Normal (Tech) kids learn school is cool

SINGAPORE - Fourteen-year-old Shawn Rajoo is excited about meeting his mentor from Yale-NUS College.

The Secondary 2 student from Crest Secondary, a specialised school for Normal (Technical) stream students, is one of 10 high- potential students picked for a mentorship programme.

He has been paired with first- year undergraduate Daniel Soo, and they will meet for the first time last Wednesday.

"I don't know anybody in university so I hope to be motivated by my mentor. I want to study in a polytechnic and university," said Shawn, a school prefect.

Crest Secondary, which opened last year with 200 students, hopes the undergrad mentors will inspire its high-potential students. The undergraduates will meet the students weekly, help them academically or give them moral support through activities.

This is one of the talent development programmes introduced by the school which takes in the academically weakest students in the Normal (Technical) stream.

It hopes to help every student find something he is good at, to be confident about his capabilities, said principal Frederick Yeo.

"We realised that our students may have missed out on many opportunities, not just in primary school but also at home. We wanted to create opportunities to support their social and emotional development, make them feel good about themselves, and to try new things," he said.

Shawn's mother, Madam Rajes Catherine Michael, 40, a part-time accounts executive, found the change in her son nothing short of amazing. "He tells me he wants to work hard, go to polytechnic and university. The school and teachers must be doing something right," she said.

Apart from the mentorship programme, 35 students who performed well in Secondary 1 will take higher-level Normal (Academic) English and/or mathematics. In non-academic areas, the school has identified students with potential.

A group in the arts and event management CCA learnt to be emcees and host the weekly school assembly programme and school visitors confidently. "Many of them never had the opportunity or courage to go on stage in primary school," said Mr Yeo.

Five members of the new media club took part in a hackathon competition to develop an app and won an award, beating older students from top secondary schools.

In sports, Crest has trained a group with strengths in specific areas such as football.

All students were challenged to acquire new skills in everything from in-line skating to playing the guitar, graffiti art and dance. "While some did less well than others, the more important learning point for everyone is that it's OK to try new things, and if you fail, try again and improve," said Mr Yeo.

If school attendance is a gauge of students' enthusiasm, Crest did well in its first year, with an attendance rate of 97 per cent, and absentees were mostly covered by medical certificates.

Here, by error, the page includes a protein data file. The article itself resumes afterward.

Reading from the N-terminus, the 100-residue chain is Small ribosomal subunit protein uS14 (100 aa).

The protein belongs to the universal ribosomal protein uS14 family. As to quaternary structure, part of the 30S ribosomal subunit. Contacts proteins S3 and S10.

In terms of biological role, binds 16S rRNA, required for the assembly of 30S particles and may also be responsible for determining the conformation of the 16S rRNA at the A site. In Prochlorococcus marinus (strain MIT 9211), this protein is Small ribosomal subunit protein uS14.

Secondary 2 student Muhammad Farhan Abdul Malik, 13, lives in Hougang and takes 90 minutes to get to the school in Jurong East, but he does not mind.

A football player and school prefect, he never held a leadership position in primary school. "Last time I was naughtier. When the teacher was teaching, I would talk to my friends. Now that I'm a prefect, I focus and pay attention in class. I want to get good results. I want to go to university. I don't want to make my parents sad," he said.

Lyonel Chin, 15, said that since joining Crest he has fixed a leaky toilet bowl at home and cooked fried rice for his parents - both skills learnt as part of the school's vocational modules.

Lyonel, who was part of the hackathon team, said he enjoys school because "my friends are encouraging, teachers are understanding, and I get to create things and dismantle things".

The teachers say they try to make language lessons interesting by using songs, movie clips or personal stories.

Tamil teacher Usha Krishnasamy, 35, used drama and got her students to create, film and narrate a story using Lego blocks. They enjoyed the process so much, it did not feel like an oral assessment.

She wants to help weaker students who are unmotivated and disengaged. "They are like that because they don't have someone who believes in them. When they fall off the tracks, they need someone to continuously pull them back on track. I'm not perfect but I can do that little bit for them," she said.

Physical education teacher Mohamed Fahmee Buang, 35, tries to be a friend by learning his students' lingo. "Once you win them over, you bring up your expectations and they will listen to you," he said.

He will measure his success by how his students do later in life. "I hope to see my students successful in life, not in terms of dollars and cents, but being able to do something meaningful in life, having formed an intact family, enjoying a good quality of life," he said.

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